You know, civics. The kind of stuff that used be taught in high school when teachers weren’t afraid to do their jobs. The radical right has so succeeded in terrorizing others that librarians, high school teachers and college professors are self-censoring out of self-preservation. When facts have been framed as the enemy, then truth becomes the object of suppression.
Biden’s poll numbers don’t really show his job approval rating. They’re about trust in government, across the political spectrum. About 30% of Americans believe the Big Lie that the 2020 election was stolen. An increasing number are rejecting elections and embracing authoritarian doctrines. You can’t have a democracy if a substantial faction of Americans no longer trust elections.
The threat of this fractured trust is as grave as anything we’ve faced since the end of World War II. It’s an existential threat, the kind that topples democracies from within. This threat is exacerbated by a Supreme Court that appears ready to reset the clock to before the Civil War and just let the states hash out divisions for themselves. The result would be a house not just divided — but fractured, dismantled, tornadoed.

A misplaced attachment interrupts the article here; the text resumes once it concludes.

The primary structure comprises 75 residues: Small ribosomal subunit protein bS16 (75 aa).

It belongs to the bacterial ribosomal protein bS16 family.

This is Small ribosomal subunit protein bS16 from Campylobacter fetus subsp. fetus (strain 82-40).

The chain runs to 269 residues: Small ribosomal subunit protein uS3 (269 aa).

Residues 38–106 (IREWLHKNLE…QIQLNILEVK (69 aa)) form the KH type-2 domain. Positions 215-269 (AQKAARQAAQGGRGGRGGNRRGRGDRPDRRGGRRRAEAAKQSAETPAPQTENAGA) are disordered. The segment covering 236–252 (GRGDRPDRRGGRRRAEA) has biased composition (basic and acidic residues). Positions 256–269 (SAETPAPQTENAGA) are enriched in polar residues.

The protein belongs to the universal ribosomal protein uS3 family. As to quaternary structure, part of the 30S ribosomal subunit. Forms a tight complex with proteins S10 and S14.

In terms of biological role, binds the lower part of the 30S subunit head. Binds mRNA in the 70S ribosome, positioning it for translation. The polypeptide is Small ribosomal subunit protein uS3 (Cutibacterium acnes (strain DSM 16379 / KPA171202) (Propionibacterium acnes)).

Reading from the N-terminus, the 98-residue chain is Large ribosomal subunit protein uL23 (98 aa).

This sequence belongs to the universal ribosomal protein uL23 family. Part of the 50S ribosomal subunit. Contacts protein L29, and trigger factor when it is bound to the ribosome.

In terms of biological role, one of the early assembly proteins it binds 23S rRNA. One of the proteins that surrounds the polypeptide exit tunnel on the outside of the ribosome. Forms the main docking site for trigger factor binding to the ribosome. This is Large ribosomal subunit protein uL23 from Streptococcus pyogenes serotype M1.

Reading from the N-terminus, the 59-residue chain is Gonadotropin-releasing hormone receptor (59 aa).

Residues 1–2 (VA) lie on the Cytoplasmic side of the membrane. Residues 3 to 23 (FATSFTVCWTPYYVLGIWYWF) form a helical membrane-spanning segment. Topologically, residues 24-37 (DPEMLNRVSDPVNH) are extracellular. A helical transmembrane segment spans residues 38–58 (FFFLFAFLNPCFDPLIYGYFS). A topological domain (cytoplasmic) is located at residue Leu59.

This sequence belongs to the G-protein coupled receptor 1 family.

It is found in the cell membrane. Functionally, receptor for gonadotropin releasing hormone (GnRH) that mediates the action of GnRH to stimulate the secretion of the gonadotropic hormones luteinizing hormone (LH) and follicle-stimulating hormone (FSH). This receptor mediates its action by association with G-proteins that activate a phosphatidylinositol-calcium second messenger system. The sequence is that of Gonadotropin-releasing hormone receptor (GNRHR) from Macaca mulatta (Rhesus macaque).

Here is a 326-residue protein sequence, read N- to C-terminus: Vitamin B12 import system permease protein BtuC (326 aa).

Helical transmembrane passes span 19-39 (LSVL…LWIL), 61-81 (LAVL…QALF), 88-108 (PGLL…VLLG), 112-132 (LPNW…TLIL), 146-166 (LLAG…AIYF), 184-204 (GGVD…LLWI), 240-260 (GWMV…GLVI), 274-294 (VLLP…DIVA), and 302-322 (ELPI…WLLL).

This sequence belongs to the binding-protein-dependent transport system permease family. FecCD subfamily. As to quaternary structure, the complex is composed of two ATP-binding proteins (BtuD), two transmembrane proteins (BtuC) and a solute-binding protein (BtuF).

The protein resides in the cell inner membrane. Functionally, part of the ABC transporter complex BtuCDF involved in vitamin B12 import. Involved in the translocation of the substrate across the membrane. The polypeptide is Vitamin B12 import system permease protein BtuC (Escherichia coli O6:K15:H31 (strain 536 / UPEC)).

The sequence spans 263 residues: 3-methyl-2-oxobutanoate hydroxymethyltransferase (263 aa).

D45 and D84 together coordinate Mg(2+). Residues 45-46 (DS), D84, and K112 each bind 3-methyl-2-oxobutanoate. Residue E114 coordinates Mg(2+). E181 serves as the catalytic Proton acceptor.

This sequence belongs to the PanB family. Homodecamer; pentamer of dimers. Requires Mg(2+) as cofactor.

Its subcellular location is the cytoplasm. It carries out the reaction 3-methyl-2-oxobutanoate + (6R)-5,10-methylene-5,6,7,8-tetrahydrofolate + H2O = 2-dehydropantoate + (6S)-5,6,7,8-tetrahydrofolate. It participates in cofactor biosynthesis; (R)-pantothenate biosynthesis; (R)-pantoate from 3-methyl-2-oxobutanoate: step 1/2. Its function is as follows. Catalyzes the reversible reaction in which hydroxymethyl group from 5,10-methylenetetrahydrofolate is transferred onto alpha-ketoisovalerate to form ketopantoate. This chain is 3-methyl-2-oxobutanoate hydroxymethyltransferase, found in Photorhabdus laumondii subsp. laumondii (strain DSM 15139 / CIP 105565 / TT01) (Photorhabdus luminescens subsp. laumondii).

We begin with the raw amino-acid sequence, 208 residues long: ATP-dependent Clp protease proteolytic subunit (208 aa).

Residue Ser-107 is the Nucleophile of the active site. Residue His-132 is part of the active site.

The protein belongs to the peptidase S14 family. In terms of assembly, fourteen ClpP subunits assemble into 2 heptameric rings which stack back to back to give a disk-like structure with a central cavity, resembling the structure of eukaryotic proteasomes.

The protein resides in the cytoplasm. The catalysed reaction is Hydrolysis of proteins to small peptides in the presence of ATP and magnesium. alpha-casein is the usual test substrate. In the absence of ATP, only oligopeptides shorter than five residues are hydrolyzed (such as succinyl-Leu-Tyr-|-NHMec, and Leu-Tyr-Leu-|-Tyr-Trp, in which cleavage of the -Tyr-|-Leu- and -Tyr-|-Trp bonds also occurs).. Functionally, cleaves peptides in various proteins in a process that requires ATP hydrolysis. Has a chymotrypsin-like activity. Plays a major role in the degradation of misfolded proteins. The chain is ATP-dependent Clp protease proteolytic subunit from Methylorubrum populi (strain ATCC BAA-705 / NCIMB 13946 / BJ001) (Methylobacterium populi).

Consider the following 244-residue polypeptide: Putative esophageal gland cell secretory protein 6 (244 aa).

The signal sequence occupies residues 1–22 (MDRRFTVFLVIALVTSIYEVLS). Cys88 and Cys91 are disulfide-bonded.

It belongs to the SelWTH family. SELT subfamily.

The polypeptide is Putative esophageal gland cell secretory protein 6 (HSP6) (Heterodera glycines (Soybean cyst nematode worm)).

It is time for Biden to fight harder for voting rights and implement a Works Progress Administration-like campaign to save democracy. From 1935 to 1943, the WPA put millions of Americans to work constructing public buildings, parks, and roads. In addition to this massive physical infrastructure project, the New Deal agency also launched projects that employed writers and artists to document the Great Depression, creating a sort of cultural infrastructure project that we still benefit from today. Who among us hasn’t been moved by Dorothea Lange’s 1936 “Migrant Mother” photograph? Lange made the photograph while working for the Resettlement Administration, another New Deal agency.